Market Outlook: Easy Hand of Fed Guides Markets to Quarter End

The cooing of a just slightly more dovish Fed could resonate in markets again Wednesday, as traders put on quarter end trades and reconsider the potential for more Fed easing.

Chairman of the Federal Reserve Ben Bernanke speaks at the Federal Deposit Insurance Corporation headquarters, on February 16, 2012 in Arlington, Virgina.
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Chairman of the Federal Reserve Ben Bernanke speaks at the Federal Deposit Insurance Corporation headquarters, on February 16, 2012 in Arlington, Virgina.

Fed Chairman Ben Bernanke was on ABC News Tuesday evening, a day after his speech to a group of economists reversed the view of some traders that an improving economy makes it more likely the Fed would hold off on another round of quantitative easing .

Bernanke’s comments were not new Monday, but he emphasized Fed accommodation should continue in order to spur demand and help a weak job market. That led some to believe the Fed would stick to its forecast of zero rates until late 2014, and that it cracked the door slightly to a possible third round of quantitative easing, or asset purchases.

On ABC, he said the Fed does not take options off the table. “We don’t know what’s going to happen in the future, and we have to be prepared to respond to however the economy evolves,” he said.

Bernanke also said rising gasoline pricesthreaten growth, could create inflation and hurt consumer spending.

“His remarks today reinforce the case that further QE will only come about if the economy deteriorates. We continue to expect a reiteration of the late 2014 rate guidance at the April FOMC meeting but do not see any change in balance sheet policy then,” said J.P. Morgan economist Michael Feroli, in a note.

Fed watchers believe Bernanke’s easing bias has remained the same, and he will keep all options open as the economy heads into 2013, a year where federal budget cuts could hit the economy.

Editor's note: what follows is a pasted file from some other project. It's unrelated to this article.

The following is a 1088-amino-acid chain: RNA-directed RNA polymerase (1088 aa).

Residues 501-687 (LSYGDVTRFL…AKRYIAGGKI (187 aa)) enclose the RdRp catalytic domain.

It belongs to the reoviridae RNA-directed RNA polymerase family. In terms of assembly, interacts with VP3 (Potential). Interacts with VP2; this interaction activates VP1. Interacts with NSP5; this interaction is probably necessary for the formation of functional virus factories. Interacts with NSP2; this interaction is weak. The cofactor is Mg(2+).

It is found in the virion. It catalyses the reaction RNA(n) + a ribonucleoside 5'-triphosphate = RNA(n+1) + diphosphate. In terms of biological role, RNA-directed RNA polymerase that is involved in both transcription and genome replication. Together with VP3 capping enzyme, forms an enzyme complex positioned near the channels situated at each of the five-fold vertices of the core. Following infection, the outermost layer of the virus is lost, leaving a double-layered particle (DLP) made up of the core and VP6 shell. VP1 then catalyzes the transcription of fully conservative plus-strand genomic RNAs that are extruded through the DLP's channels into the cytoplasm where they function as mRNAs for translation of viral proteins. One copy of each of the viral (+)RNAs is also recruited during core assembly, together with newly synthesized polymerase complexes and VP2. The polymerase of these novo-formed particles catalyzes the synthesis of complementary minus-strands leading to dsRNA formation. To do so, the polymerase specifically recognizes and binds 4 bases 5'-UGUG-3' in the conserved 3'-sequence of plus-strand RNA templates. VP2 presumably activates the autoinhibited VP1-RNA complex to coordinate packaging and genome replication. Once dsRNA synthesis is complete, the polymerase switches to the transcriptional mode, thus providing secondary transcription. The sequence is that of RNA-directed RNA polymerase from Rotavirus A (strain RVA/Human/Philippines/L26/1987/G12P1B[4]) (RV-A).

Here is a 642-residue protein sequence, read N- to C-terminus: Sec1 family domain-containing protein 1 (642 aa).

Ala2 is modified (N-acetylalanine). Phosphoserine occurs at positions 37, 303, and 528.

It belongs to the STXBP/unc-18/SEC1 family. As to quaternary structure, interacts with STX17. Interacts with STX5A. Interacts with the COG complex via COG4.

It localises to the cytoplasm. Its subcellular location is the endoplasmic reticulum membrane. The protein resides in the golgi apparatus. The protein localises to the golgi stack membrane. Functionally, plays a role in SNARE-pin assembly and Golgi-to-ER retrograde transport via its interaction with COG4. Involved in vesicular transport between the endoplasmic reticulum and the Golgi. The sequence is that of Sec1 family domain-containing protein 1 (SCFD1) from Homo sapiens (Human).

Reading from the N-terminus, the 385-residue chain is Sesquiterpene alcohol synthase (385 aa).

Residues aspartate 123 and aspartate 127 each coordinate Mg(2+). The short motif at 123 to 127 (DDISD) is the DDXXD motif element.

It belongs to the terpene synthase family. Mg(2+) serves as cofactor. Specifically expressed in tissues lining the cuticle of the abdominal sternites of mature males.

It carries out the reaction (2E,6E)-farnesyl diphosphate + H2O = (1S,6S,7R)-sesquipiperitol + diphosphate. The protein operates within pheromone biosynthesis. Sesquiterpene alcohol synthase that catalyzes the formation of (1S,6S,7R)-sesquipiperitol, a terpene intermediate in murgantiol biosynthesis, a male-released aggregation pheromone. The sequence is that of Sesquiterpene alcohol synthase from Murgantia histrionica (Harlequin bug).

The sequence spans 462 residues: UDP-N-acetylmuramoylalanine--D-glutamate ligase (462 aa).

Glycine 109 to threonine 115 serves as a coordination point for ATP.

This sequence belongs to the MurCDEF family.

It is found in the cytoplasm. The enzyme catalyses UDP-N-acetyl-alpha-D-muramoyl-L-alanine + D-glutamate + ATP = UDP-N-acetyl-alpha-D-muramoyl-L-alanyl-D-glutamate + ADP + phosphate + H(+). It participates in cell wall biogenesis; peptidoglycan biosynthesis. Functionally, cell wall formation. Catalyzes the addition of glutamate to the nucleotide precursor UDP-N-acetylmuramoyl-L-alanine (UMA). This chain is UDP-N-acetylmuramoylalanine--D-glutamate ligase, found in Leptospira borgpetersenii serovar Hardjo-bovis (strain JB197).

“We have potential fiscal tightening in 2013,” said RBS senior Treasury strategist John Briggs. “It could be as much as 3 points off of GDP...My opinion is he is more afraid of easing off from accommodation than he is of adding another log to the fire by a substantial degree.”

Fed speak will be back in force Thursday, when Bernanke lectures another class at George Washington University and several Fed presidents are speaking.

There are durable goods orders Wednesday at 830 a.m. ET, and a $35 billion 5-year note auction at 1 p.m. Earnings reports are expected from Family Dollar and Commercial Metals, before the bell, and Mosaic, Paychex and Red Hat after the close.

Stocks traded sluggishly Tuesday, after Monday’s sharp gains. The Dow fell 43 to 13,197, and the S&P 500 fell 3 to 1412. The dollar was slightly higher, up 0.3 percent against the euro and 0.4 percent against the yen. The 10-year yield fell to 2.189 percent.

“The durable goods will be of interest but I think people are still scrambling around trying to figure out the offset they’re seeing in housing,” said Art Cashin, director of floor operations at UBS. “They’ve become focused on two things. They’re focused on jobs and they’re focused on housing and is it rolling over.”

Traders were discussing conflicting earnings news this week first from lower end homebuilder KB Homes ,which had disappointing results and an 8 percent drop in new orders. Then a second report from Lennar kicked off a rally in homebuilders Tuesday, with its better earnings news.

Toll Brothers later Tuesday added to the positive trend. Toll CEO Douglas Yearly said on CNBC late Tuesday afternoon that it’s been the “best spring in five years” and new orders are up significantly. “I’m optimistic right now,” he said. Toll’s homes average $575,000.

The homebuilders’ reports follow a string of somewhat disappointing housing data last week. On Tuesday, S&P/Case-Shiller reported its home prices indexesreached new lows in Janury but the decline slowed from December.

Besides watching data, traders expect to see end of quarter portfolio adjustments this week.

“There’s talk the allocators might have to sell stocks and buy fixed income just to keep their percentages steady,” Briggs said.

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